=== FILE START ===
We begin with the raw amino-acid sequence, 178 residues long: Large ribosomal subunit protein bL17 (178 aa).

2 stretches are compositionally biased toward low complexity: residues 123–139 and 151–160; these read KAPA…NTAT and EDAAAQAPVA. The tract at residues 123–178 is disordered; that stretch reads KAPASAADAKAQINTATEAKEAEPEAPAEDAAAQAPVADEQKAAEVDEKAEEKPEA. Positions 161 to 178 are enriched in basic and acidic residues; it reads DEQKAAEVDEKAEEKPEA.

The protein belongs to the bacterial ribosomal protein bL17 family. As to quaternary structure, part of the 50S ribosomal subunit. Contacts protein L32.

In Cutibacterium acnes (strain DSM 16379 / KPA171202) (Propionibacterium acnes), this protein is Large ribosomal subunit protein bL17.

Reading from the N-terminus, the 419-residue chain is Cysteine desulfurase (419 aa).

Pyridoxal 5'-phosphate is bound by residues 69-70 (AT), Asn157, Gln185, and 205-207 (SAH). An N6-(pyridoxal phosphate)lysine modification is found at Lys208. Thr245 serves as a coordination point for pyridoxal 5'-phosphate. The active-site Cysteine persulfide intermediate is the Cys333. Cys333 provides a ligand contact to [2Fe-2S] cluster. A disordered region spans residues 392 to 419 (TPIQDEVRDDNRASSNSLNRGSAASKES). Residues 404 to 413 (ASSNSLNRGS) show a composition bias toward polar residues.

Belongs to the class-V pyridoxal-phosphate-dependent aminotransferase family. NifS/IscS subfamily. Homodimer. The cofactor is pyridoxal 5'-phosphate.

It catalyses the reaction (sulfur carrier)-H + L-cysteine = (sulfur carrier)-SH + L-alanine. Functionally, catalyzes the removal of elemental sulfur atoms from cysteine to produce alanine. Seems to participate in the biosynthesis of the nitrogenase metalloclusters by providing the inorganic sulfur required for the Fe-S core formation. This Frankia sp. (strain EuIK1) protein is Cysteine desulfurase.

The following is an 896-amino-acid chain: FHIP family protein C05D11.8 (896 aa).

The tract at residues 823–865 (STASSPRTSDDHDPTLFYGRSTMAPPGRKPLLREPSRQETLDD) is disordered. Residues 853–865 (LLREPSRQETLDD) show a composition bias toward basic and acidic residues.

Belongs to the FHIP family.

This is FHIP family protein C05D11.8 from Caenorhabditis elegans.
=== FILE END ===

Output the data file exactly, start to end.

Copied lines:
We begin with the raw amino-acid sequence, 178 residues long: Large ribosomal subunit protein bL17 (178 aa).

2 stretches are compositionally biased toward low complexity: residues 123–139 and 151–160; these read KAPA…NTAT and EDAAAQAPVA. The tract at residues 123–178 is disordered; that stretch reads KAPASAADAKAQINTATEAKEAEPEAPAEDAAAQAPVADEQKAAEVDEKAEEKPEA. Positions 161 to 178 are enriched in basic and acidic residues; it reads DEQKAAEVDEKAEEKPEA.

The protein belongs to the bacterial ribosomal protein bL17 family. As to quaternary structure, part of the 50S ribosomal subunit. Contacts protein L32.

In Cutibacterium acnes (strain DSM 16379 / KPA171202) (Propionibacterium acnes), this protein is Large ribosomal subunit protein bL17.

Reading from the N-terminus, the 419-residue chain is Cysteine desulfurase (419 aa).

Pyridoxal 5'-phosphate is bound by residues 69-70 (AT), Asn157, Gln185, and 205-207 (SAH). An N6-(pyridoxal phosphate)lysine modification is found at Lys208. Thr245 serves as a coordination point for pyridoxal 5'-phosphate. The active-site Cysteine persulfide intermediate is the Cys333. Cys333 provides a ligand contact to [2Fe-2S] cluster. A disordered region spans residues 392 to 419 (TPIQDEVRDDNRASSNSLNRGSAASKES). Residues 404 to 413 (ASSNSLNRGS) show a composition bias toward polar residues.

Belongs to the class-V pyridoxal-phosphate-dependent aminotransferase family. NifS/IscS subfamily. Homodimer. The cofactor is pyridoxal 5'-phosphate.

It catalyses the reaction (sulfur carrier)-H + L-cysteine = (sulfur carrier)-SH + L-alanine. Functionally, catalyzes the removal of elemental sulfur atoms from cysteine to produce alanine. Seems to participate in the biosynthesis of the nitrogenase metalloclusters by providing the inorganic sulfur required for the Fe-S core formation. This Frankia sp. (strain EuIK1) protein is Cysteine desulfurase.

The following is an 896-amino-acid chain: FHIP family protein C05D11.8 (896 aa).

The tract at residues 823–865 (STASSPRTSDDHDPTLFYGRSTMAPPGRKPLLREPSRQETLDD) is disordered. Residues 853–865 (LLREPSRQETLDD) show a composition bias toward basic and acidic residues.

Belongs to the FHIP family.

This is FHIP family protein C05D11.8 from Caenorhabditis elegans.